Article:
It outlines key obvious policy issues around acceptability and privacy, but also interestingly embraces "use of independent and private third-party vendors to collect fees and operate the user-based alternative revenue mechanism".  This implies using either the open system approach embraced in Oregon (and now California with its pilot), Hungary and New Zealand, or a full blown PPP, both of which are significant innovations in a country that has one of the lowest levels of private sector participation in the ownership, operation and funding of roads in the developed world.

Congestion pricing

The inclusion of "market-based congestion mitigation" is interesting too, which could range from peak time tolling, to cordons, to full network time/location based charging (the latter potentially presenting challenges on privacy). Market based mechanisms will need to have some direct link of charges to demand and supply, and arguably even infrastructure costs. Ensuring road users pay for the full cost of infrastructure would have an incremental impact on congestion for a start, but to have a time and location based element will be a challenge, although one that pilots should consider.

Equity concerns

It's obvious what this is meant to mean, which is concern that road charging will disproportionately impact those on low incomes or those who use the roads the most. Not sure anyone does equity impacts of the price of food or clothes or many other goods or services where people pay according to supply and demand, but still the impacts of major reforms are important to identify. Part of this should also identify:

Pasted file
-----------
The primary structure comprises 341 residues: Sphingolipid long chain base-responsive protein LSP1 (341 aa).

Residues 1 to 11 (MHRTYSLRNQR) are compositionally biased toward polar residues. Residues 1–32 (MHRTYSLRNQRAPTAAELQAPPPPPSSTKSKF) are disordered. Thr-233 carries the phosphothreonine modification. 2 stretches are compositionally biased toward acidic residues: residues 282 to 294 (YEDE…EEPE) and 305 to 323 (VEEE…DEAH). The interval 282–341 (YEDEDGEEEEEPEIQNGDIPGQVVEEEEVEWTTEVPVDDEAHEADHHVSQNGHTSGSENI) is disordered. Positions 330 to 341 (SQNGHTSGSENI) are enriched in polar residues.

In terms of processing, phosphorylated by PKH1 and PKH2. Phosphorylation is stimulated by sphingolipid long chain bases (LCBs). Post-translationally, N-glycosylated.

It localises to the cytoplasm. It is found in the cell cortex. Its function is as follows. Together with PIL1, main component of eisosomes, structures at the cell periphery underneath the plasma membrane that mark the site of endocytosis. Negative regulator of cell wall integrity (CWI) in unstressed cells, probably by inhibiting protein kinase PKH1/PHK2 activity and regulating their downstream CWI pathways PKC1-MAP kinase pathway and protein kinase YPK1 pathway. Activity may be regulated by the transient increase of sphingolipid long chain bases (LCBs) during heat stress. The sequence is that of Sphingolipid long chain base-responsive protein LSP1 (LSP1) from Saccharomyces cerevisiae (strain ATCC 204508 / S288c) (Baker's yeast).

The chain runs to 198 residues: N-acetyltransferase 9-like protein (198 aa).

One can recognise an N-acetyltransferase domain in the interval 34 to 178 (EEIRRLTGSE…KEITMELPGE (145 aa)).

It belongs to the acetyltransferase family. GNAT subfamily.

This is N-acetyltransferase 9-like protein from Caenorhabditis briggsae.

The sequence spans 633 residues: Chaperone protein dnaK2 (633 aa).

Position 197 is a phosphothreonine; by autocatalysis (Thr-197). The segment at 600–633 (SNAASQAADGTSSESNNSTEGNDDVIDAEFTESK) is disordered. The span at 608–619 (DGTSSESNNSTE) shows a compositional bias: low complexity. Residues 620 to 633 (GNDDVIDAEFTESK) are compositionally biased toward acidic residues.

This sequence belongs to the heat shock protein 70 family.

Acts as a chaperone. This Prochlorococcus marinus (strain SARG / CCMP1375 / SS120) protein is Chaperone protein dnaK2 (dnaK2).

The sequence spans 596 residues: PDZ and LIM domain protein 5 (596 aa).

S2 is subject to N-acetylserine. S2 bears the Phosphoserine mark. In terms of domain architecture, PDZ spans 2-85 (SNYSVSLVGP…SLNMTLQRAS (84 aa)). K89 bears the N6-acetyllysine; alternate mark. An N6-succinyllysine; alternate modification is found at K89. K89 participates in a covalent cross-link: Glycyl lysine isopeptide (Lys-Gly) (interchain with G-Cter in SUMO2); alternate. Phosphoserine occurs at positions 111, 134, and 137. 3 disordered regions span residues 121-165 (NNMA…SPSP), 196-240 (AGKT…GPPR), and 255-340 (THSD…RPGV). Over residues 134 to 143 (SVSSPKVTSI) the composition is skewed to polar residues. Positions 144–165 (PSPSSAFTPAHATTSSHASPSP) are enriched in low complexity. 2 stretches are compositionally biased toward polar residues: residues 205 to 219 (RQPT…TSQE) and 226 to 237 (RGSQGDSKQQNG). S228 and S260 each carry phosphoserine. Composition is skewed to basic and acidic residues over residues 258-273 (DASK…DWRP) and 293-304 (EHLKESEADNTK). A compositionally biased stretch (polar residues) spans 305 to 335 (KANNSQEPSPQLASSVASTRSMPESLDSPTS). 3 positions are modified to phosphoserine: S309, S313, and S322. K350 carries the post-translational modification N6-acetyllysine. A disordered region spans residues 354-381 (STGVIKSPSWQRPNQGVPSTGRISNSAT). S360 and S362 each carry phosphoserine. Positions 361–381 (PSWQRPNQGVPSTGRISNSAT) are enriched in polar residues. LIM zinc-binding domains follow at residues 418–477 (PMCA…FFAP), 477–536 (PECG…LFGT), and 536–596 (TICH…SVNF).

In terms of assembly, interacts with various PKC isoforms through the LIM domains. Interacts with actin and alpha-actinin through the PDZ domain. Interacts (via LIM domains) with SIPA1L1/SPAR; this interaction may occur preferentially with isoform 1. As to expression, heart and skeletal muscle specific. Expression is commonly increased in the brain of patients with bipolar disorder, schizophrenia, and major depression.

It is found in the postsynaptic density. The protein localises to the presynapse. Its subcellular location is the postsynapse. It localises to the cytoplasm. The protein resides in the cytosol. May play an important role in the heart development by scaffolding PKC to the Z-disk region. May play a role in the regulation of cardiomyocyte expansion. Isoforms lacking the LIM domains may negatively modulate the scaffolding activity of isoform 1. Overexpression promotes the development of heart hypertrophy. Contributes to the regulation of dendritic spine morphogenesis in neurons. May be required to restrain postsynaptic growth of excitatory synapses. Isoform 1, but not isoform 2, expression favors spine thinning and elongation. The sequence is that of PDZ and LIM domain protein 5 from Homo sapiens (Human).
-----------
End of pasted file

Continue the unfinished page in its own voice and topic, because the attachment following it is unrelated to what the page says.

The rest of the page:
- the absolute equity impacts of fuel tax (i.e. are those able to afford to buy expensive electric cars having the roads they use be subsidised by those who cannot?);

- the equity impacts of general taxation funding of roads (consider if telecommunications or electricity infrastructure were funded that way);

- the equity impacts relatively in the current charging system, who bear the greatest cross-subsidy cost and benefit?

Ease of compliance

This is critical, but also alongside ease of enforcement. Users should know what to do and for the compliance costs to be low, but also it should be easy to detect, identify and pursue those who deliberate fail to pay or seek to defraud any system.

User choice

Flexibility and choices for users sings like what has been done in Oregon and California. Users are expected to get more than one option to pay for road use, bearing in mind that the scope to do this is limited by the inevitable game playing of users to minimise charges. The obvious example is not to have both time and distance based charging, because the highest users will pay by time and be cross subsidised by the lowest users. Concerns about overcharging the highest users could be address by volume discounts (as in Slovakia). 

Administrative costs

One of the biggest criticisms of any form of road charging compared to fuel tax is that fuel tax is cheaper to collect. This is indeed true. Yet it ignores the deadweight economic impacts of not directly charging for a service, and the behavioural impacts that ensue. That's not to say that ensuring costs are minimised is not important, it absolutely is. However, I always recall a study in New South Wales Australia that estimated that the economic benefits of abolishing registration fees for vehicles, and replacing it with simple distance/time/location based charging (location being urban/rural, time being peak/offpeak in urban only) would far outweigh the collection costs. 

Who is going to get funding?

That's the US$15 million question. It is known that there are proposals in from at least California, Oregon, Minnesota, Washington, Hawaii, four states in the "I-95 Coalition" (Connecticut, Delaware, New Hampshire and Pennsylvania) and RUC West (a grouping of Western states formerly known as the Western Road Usage Charge Consortium). However, there may be others.